Abstract: The Development of a New Short Interview Protocol for Assessing Parental Reflective Functioning (Society for Social Work and Research 23rd Annual Conference - Ending Gender Based, Family and Community Violence)

The Development of a New Short Interview Protocol for Assessing Parental Reflective Functioning

Thursday, January 17, 2019: 4:15 PM
Golden Gate 6, Lobby Level (Hilton San Francisco)
* noted as presenting author
Tina Adkins, PhD, Research Associate, University of Texas at Austin, Austin, TX
Background and Purpose

Parental Reflective Functioning (PRF)is an attachment related construct that refers to the parent’s ability to accurately interpret and respond to their infant’s internal emotional and biological states (Fonagy, 2009).  Presently, the only well-established measure of PRF, the Reflective Functioning Scale, is scored using the Adult Attachment Interview (AAI) or the Parental Development Interview (PDI). These measures provide clinically rich data that is not available with questionnaires.  However, these assessment tools are often cost prohibitive and time intensive. Given this, a shorter interview that assesses PRF may be beneficial for both research and practice. The purpose of this study was to develop and pilot test a new, short measure of PRF.


This new PRF measure, the Five-Minute Speech Sample Coded for Reflective Functioning (FMSS-RF), was developed as part of the Family Minds intervention- an intervention designed to increase the reflective functioning of foster parents. It was based on the Five-Minute Speech Sample procedure (Gottschalk & Gleser, 1969), used to measure psychological states using content analysis of verbal behavior. It is a 5-minute recorded monologue in which the respondent is asked to speak about a topic for the entire five minutes, without verbal prompts from the interviewer. For the FMSS-RF interview protocol, foster parents in Texas were asked to speak for 5 minutes into a recorder, answering three questions created for this measure and based on similar questions in the PDI which are designed to elicit PRF.  A total of 33 participants in this quasi-experimental study, from both the intervention and control group, completed this measure at two time points (pre and post), six weeks apart.  Recordings were transcribed and then coded for PRF by two coders who were reliable coders on the PDI.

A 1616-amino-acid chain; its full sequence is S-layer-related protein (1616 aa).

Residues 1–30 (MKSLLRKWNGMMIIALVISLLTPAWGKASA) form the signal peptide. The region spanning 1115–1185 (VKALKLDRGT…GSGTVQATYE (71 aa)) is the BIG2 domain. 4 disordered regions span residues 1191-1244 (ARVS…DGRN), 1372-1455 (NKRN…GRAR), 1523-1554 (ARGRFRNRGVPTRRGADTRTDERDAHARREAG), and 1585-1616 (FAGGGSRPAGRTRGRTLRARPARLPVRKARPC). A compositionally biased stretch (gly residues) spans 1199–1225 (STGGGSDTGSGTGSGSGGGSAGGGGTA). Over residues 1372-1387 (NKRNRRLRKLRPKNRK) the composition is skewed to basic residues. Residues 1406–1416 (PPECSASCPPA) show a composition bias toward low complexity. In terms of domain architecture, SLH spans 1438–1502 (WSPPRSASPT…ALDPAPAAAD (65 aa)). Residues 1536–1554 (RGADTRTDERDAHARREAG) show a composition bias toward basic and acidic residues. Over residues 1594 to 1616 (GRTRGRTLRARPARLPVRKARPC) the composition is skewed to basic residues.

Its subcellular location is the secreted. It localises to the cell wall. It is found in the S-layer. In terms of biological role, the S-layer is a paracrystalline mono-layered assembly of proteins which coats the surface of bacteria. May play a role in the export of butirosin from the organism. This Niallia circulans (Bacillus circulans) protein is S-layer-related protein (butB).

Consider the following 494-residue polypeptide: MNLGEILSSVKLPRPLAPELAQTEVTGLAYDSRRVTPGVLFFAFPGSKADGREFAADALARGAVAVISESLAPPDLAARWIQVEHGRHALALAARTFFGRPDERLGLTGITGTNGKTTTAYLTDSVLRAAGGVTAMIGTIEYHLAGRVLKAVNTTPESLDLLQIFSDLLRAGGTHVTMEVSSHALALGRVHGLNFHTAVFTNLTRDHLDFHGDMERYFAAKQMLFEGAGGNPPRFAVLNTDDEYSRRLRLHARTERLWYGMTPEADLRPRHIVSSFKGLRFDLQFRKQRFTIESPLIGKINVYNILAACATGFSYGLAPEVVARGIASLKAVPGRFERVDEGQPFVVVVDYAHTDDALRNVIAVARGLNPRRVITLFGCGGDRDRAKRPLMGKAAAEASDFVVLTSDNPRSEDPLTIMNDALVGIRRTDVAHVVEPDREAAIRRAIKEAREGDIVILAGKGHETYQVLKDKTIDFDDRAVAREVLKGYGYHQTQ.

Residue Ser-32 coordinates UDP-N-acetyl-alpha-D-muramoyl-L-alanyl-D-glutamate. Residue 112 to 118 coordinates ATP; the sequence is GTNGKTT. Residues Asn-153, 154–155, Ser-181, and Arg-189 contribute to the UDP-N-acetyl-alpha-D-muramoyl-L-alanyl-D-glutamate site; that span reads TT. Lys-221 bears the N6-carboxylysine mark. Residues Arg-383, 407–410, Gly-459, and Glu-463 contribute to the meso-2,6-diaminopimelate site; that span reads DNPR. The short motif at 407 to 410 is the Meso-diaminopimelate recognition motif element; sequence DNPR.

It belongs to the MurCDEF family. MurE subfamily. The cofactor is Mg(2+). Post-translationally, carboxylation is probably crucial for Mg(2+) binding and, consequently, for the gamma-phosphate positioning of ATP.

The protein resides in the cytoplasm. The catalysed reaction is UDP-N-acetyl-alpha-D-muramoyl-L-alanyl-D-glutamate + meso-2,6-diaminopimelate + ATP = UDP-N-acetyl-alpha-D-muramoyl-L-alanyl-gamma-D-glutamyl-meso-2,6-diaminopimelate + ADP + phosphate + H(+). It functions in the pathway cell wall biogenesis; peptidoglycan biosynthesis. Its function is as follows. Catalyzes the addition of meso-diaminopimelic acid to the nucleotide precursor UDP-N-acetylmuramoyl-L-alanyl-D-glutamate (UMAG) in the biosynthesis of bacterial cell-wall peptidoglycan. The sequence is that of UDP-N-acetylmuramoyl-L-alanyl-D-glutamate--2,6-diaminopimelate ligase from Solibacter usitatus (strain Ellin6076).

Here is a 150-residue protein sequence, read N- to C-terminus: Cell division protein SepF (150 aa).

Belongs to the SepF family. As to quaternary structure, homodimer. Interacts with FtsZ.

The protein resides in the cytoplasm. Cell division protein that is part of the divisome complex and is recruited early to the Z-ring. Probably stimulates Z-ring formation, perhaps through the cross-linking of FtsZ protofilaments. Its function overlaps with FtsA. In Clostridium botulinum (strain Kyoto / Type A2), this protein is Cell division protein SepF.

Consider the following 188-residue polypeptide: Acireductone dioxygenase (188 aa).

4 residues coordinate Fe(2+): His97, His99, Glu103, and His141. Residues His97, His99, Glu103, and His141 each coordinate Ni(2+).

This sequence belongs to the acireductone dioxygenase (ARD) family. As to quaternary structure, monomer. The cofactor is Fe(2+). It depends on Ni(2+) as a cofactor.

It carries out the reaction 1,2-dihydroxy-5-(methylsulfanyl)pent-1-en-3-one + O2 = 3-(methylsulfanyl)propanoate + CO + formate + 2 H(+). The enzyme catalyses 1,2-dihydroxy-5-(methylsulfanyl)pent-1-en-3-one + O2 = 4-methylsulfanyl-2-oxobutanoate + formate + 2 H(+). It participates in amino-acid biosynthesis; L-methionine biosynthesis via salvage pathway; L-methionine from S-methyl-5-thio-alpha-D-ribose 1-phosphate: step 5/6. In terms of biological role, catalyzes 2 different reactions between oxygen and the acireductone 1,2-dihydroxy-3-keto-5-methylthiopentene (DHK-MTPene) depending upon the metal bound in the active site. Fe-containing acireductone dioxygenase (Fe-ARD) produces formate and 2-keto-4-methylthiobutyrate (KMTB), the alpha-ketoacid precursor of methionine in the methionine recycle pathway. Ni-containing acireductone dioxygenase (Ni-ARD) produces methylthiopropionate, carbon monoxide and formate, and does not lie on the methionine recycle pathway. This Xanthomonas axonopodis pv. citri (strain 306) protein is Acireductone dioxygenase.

Multivariate analysis revealed a significant difference between groups on this measure (F(3, 29) = .70, p = 0.015, d = 1.31), with a significant increase in PRF scores only in the intervention group.  These results mirrored the significant increase in mentalizing skills for the intervention group as scored on the Parental Reflective Functioning Questionnaire.  Results indicated that before the intervention, parents seemed to have a relatively low level of reflective functioning, meaning they were not especially reflective and did not appear to have a complex view of the interactional nature of mental states in relationships.  However, by the end of the study, parents in the intervention group had significantly increased their overall ability to mentalize themselves, as well as their children. 

Conclusions and Implications

This new short FMSS-RF measure shows promise as a brief and practical measure of parental reflective functioning, and is a sensitive measure of post intervention RF change.  Such a measure would not only be useful in research, but could be of immense value to social workers and clinicians who need a quick measure of RF for client assessment.  Further research should attempt to validate it against an established measure of PRF, such as the AAI or PDI.